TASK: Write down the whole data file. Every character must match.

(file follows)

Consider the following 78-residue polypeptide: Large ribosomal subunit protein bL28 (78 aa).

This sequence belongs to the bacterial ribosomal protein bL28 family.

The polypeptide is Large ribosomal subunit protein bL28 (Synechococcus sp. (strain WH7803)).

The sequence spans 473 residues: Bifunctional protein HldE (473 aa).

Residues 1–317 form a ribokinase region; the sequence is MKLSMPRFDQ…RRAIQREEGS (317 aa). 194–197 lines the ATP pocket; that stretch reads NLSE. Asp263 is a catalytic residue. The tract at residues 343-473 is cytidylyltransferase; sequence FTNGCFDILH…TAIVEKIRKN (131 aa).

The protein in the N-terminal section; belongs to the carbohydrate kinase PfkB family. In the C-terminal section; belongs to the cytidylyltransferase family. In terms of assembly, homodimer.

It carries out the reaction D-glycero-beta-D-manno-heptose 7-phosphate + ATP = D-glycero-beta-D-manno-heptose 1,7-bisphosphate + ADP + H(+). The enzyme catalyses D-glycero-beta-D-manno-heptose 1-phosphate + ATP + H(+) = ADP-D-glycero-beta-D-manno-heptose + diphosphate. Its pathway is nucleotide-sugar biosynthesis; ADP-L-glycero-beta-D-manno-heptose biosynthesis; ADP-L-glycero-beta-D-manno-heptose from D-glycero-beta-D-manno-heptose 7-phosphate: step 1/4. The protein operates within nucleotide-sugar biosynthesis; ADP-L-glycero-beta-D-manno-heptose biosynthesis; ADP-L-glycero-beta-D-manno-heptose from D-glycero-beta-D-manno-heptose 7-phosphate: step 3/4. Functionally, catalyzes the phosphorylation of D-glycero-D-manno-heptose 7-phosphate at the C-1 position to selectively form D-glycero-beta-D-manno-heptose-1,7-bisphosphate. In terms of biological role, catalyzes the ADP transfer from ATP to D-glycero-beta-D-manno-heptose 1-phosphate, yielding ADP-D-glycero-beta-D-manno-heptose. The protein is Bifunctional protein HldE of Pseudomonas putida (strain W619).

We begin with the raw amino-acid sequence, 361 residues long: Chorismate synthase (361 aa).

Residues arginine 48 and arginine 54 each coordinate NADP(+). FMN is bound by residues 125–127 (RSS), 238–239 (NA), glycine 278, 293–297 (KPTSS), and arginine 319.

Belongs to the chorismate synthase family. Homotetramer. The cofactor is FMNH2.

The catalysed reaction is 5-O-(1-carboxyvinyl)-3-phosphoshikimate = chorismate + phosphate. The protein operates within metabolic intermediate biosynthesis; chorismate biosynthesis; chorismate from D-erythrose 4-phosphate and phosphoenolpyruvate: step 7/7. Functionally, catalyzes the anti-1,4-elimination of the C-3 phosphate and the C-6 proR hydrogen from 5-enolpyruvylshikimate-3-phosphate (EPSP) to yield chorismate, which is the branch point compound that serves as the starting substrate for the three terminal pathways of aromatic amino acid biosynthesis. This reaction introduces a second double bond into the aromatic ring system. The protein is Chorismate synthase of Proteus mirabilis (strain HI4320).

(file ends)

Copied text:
Consider the following 78-residue polypeptide: Large ribosomal subunit protein bL28 (78 aa).

This sequence belongs to the bacterial ribosomal protein bL28 family.

The polypeptide is Large ribosomal subunit protein bL28 (Synechococcus sp. (strain WH7803)).

The sequence spans 473 residues: Bifunctional protein HldE (473 aa).

Residues 1–317 form a ribokinase region; the sequence is MKLSMPRFDQ…RRAIQREEGS (317 aa). 194–197 lines the ATP pocket; that stretch reads NLSE. Asp263 is a catalytic residue. The tract at residues 343-473 is cytidylyltransferase; sequence FTNGCFDILH…TAIVEKIRKN (131 aa).

The protein in the N-terminal section; belongs to the carbohydrate kinase PfkB family. In the C-terminal section; belongs to the cytidylyltransferase family. In terms of assembly, homodimer.

It carries out the reaction D-glycero-beta-D-manno-heptose 7-phosphate + ATP = D-glycero-beta-D-manno-heptose 1,7-bisphosphate + ADP + H(+). The enzyme catalyses D-glycero-beta-D-manno-heptose 1-phosphate + ATP + H(+) = ADP-D-glycero-beta-D-manno-heptose + diphosphate. Its pathway is nucleotide-sugar biosynthesis; ADP-L-glycero-beta-D-manno-heptose biosynthesis; ADP-L-glycero-beta-D-manno-heptose from D-glycero-beta-D-manno-heptose 7-phosphate: step 1/4. The protein operates within nucleotide-sugar biosynthesis; ADP-L-glycero-beta-D-manno-heptose biosynthesis; ADP-L-glycero-beta-D-manno-heptose from D-glycero-beta-D-manno-heptose 7-phosphate: step 3/4. Functionally, catalyzes the phosphorylation of D-glycero-D-manno-heptose 7-phosphate at the C-1 position to selectively form D-glycero-beta-D-manno-heptose-1,7-bisphosphate. In terms of biological role, catalyzes the ADP transfer from ATP to D-glycero-beta-D-manno-heptose 1-phosphate, yielding ADP-D-glycero-beta-D-manno-heptose. The protein is Bifunctional protein HldE of Pseudomonas putida (strain W619).

We begin with the raw amino-acid sequence, 361 residues long: Chorismate synthase (361 aa).

Residues arginine 48 and arginine 54 each coordinate NADP(+). FMN is bound by residues 125–127 (RSS), 238–239 (NA), glycine 278, 293–297 (KPTSS), and arginine 319.

Belongs to the chorismate synthase family. Homotetramer. The cofactor is FMNH2.

The catalysed reaction is 5-O-(1-carboxyvinyl)-3-phosphoshikimate = chorismate + phosphate. The protein operates within metabolic intermediate biosynthesis; chorismate biosynthesis; chorismate from D-erythrose 4-phosphate and phosphoenolpyruvate: step 7/7. Functionally, catalyzes the anti-1,4-elimination of the C-3 phosphate and the C-6 proR hydrogen from 5-enolpyruvylshikimate-3-phosphate (EPSP) to yield chorismate, which is the branch point compound that serves as the starting substrate for the three terminal pathways of aromatic amino acid biosynthesis. This reaction introduces a second double bond into the aromatic ring system. The protein is Chorismate synthase of Proteus mirabilis (strain HI4320).